The practice which carves out an exception to the prohibition of the use of force and allows support to be given to national liberation movements which were recognised as the legitimate representatives of peoples entitled to the right of self-determination, was developed in the context of colonial domination, occupation and racist regimes. It is arguable that, in principle there is less reason to be concerned about intervention in internal affairs or force used against territorial integrity because in most of those cases (colonial and alien domination) the matter was not considered to be purely internal. However, one has to admit that this point of principle does not sit easily with the South African or Rhodesian experience, which were internal matters.

In conclusion, it is conceivable to consider the Syrian conflict as an example of peoples fighting to exercise their right of self determination.  Recognition of the NCS as the legitimate representative of the Syrian people might be regarded as recognition that a self-determination framework is applicable to Syria. Furthermore, one may even go so far as to say that international law permits foreign States to aid national liberation movements recognised as the legitimate representatives of people fighting for self-determination and that this aid may include military aid. However, there are good reasons to restrict this last principle to cases of self-determination in the case of peoples fighting against colonial domination, alien occupation or racist regimes. Alternatively, it might that support ought only to be given to those groups that are collectively recognised by the international community as legitimate representatives of peoples fighting for self-determination. Such recognition should ideally be done by the UN General Assembly.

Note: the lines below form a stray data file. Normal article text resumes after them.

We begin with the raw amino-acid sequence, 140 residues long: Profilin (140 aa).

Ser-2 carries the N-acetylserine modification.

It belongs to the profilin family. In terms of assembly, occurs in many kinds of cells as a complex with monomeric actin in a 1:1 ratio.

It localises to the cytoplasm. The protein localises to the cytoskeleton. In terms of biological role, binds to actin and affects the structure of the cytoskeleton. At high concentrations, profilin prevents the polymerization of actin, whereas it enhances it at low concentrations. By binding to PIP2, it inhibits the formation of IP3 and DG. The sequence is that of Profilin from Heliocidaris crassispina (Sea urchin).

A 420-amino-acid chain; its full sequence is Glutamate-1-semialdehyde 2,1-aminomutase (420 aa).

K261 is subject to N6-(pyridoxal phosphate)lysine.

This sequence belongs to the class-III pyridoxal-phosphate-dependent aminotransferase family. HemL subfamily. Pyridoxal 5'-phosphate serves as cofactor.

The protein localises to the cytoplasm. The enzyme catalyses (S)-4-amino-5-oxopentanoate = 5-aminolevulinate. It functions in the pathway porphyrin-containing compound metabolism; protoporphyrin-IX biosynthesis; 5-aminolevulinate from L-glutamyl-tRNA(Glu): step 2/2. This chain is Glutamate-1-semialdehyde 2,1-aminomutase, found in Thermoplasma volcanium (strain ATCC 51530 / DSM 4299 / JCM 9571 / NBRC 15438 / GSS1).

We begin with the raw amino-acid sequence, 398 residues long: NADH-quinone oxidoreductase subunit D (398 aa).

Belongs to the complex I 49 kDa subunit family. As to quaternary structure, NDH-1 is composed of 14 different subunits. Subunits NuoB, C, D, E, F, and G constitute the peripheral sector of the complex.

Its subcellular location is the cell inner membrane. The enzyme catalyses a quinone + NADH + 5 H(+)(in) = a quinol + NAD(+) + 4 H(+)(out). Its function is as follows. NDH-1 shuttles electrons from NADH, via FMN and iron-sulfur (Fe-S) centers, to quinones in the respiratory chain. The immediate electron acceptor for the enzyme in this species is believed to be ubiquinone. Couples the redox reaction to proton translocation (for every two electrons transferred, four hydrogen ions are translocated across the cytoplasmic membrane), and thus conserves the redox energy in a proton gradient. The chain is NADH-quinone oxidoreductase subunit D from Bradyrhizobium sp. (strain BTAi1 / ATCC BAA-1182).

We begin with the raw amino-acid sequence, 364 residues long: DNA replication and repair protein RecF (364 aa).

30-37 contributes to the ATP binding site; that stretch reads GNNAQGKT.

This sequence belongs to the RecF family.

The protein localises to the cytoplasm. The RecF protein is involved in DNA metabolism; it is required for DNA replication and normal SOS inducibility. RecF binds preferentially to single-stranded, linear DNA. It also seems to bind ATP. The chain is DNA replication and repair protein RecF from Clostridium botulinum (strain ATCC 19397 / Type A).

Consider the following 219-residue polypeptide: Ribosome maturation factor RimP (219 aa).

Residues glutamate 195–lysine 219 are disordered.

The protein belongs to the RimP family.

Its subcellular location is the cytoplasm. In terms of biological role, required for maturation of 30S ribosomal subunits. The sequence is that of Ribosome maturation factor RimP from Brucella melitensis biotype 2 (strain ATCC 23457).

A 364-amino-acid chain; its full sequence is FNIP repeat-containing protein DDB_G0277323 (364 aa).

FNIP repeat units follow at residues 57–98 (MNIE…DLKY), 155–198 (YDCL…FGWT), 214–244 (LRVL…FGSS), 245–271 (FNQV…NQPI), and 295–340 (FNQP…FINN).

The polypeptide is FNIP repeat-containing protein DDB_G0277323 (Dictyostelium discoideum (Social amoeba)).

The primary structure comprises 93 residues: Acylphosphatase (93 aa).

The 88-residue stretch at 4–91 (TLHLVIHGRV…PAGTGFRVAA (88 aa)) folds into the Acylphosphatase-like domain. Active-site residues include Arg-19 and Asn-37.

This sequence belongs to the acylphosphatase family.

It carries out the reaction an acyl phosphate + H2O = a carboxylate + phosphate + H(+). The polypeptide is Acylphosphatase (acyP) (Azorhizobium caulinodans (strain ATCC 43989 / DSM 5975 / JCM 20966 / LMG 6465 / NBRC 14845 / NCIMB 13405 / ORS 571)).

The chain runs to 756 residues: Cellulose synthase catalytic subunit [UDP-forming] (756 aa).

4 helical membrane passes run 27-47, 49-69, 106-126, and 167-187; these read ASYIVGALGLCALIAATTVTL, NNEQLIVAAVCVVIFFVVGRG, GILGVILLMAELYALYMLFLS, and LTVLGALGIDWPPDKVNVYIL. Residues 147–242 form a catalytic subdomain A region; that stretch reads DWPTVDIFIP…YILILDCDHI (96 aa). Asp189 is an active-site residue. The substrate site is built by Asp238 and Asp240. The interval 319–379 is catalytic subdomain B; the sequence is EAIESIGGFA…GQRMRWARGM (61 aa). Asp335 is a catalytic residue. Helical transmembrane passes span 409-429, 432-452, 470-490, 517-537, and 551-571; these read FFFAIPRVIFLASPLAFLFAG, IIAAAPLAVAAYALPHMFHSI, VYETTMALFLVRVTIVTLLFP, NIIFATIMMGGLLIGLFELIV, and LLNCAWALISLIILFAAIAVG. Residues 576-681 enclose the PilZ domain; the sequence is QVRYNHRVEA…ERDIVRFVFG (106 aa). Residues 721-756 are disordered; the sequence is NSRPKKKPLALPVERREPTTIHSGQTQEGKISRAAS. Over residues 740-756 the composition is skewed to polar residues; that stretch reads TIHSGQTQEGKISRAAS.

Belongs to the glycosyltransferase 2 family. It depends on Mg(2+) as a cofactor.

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6 Responses